President Obama on Friday urged the Senate to pass the USA Freedom Act to reform one of the NSA's controversial surveillance programs before it expires completely, warning that failure to do so could leave the nation at risk.
"I don't want us to be in a situation in which for a certain period of time those authorities go away and suddenly we're dark, and heaven forbid we've got a problem where we could've prevented a terrorist attack or apprehended someone who was engaged in dangerous activity," Mr. Obama said to reporters from the White House, "But we didn't do so simply because of inaction in the Senate."
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The authority for the National Security Agency's bulk phone records collection program is set to expire on June 1 if Congress doesn't act. The House earlier this month passed the USA Freedom Act, which would effectively end the program in its current from. However, it would still let the government access records from the phone companies, which would be obligated to hold onto those records.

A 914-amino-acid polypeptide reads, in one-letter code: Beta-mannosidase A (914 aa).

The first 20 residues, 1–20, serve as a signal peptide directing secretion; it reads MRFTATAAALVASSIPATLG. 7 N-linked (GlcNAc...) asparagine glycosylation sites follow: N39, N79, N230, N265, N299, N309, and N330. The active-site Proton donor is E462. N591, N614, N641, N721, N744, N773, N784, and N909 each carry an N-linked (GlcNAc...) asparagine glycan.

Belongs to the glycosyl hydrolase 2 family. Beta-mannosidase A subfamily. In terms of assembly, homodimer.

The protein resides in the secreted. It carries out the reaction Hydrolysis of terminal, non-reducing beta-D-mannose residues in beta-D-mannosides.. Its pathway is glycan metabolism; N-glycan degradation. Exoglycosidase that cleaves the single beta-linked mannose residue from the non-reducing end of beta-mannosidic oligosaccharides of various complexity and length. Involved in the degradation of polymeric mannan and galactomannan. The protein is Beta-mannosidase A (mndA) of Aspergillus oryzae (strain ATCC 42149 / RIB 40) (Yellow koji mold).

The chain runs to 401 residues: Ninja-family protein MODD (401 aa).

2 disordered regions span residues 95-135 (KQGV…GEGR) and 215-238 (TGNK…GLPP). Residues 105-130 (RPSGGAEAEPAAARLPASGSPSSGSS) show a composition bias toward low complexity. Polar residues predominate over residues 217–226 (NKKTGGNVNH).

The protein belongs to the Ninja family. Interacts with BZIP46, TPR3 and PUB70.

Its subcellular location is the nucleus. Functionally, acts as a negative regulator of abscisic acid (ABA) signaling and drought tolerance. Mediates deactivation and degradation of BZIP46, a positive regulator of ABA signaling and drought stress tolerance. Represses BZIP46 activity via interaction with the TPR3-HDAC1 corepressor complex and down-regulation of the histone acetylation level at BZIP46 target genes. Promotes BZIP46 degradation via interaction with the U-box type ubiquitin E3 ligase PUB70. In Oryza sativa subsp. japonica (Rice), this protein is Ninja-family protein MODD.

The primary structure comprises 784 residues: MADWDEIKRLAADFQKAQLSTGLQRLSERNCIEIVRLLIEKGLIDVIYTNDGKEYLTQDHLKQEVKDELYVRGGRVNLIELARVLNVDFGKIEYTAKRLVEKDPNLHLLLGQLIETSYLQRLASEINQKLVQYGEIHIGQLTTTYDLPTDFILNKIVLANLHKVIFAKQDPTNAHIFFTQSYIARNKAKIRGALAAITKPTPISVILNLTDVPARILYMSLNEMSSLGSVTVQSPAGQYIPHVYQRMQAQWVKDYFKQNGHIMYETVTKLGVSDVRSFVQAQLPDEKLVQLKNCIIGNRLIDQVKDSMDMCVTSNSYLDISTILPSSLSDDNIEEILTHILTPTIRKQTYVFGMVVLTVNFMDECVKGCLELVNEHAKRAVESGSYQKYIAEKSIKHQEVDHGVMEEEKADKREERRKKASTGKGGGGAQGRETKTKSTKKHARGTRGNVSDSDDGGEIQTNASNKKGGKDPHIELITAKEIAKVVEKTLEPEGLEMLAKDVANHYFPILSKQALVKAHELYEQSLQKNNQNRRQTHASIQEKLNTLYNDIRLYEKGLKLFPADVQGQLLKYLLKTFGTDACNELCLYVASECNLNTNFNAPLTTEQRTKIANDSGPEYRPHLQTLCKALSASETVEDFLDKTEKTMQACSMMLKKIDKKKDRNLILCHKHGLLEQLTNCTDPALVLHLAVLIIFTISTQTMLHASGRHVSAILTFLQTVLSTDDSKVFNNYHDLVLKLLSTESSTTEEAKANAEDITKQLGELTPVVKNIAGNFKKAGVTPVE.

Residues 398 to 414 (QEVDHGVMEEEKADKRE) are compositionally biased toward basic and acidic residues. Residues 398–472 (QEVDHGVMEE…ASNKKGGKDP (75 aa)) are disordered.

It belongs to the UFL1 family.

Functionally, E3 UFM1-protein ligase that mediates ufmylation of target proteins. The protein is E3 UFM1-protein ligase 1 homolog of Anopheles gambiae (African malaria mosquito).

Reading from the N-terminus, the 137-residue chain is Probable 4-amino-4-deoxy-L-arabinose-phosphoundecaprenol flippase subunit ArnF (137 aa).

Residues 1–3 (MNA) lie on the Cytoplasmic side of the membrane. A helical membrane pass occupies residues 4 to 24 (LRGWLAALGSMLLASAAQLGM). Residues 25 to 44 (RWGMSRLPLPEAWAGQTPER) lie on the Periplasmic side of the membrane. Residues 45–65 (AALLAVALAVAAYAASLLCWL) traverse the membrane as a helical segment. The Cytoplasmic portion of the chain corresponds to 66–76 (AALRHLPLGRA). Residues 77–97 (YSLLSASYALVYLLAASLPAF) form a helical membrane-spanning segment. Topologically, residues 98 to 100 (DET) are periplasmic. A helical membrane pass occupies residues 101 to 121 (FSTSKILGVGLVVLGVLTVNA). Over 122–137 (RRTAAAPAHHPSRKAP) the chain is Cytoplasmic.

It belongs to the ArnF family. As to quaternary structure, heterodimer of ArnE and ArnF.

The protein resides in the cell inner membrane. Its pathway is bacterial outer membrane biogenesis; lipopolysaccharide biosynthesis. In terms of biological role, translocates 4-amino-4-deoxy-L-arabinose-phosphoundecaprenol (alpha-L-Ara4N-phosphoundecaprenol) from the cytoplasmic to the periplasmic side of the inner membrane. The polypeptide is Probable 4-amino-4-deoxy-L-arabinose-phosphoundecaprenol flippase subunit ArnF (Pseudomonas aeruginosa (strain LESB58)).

It's unclear whether the USA Freedom Act can make it through the Senate, where libertarian Sen. Rand Paul, R-Kentucky, has opposed the bill on the premise that it doesn't do enough to protect civil liberties.
Last week, Senate Majority Leader Mitch McConnell, R-Kentucky, intended to start debate on the Senate floor over the NSA program. McConnell and a group of other conservatives want to extend the NSA phone records program as it exists, rather than reforming it. To stop a potential vote on an extension of the program, Paul staged a so-called filibuster to delay any debate on the subject at all. Now, Senate has just days to act before the program expires.
Mr. Obama noted Friday that there are Democrats and Republicans in both the House and the Senate who support the USA Freedom Act.
"The only thing that's standing in the way are a handful of senators who are resisting these reforms," he said.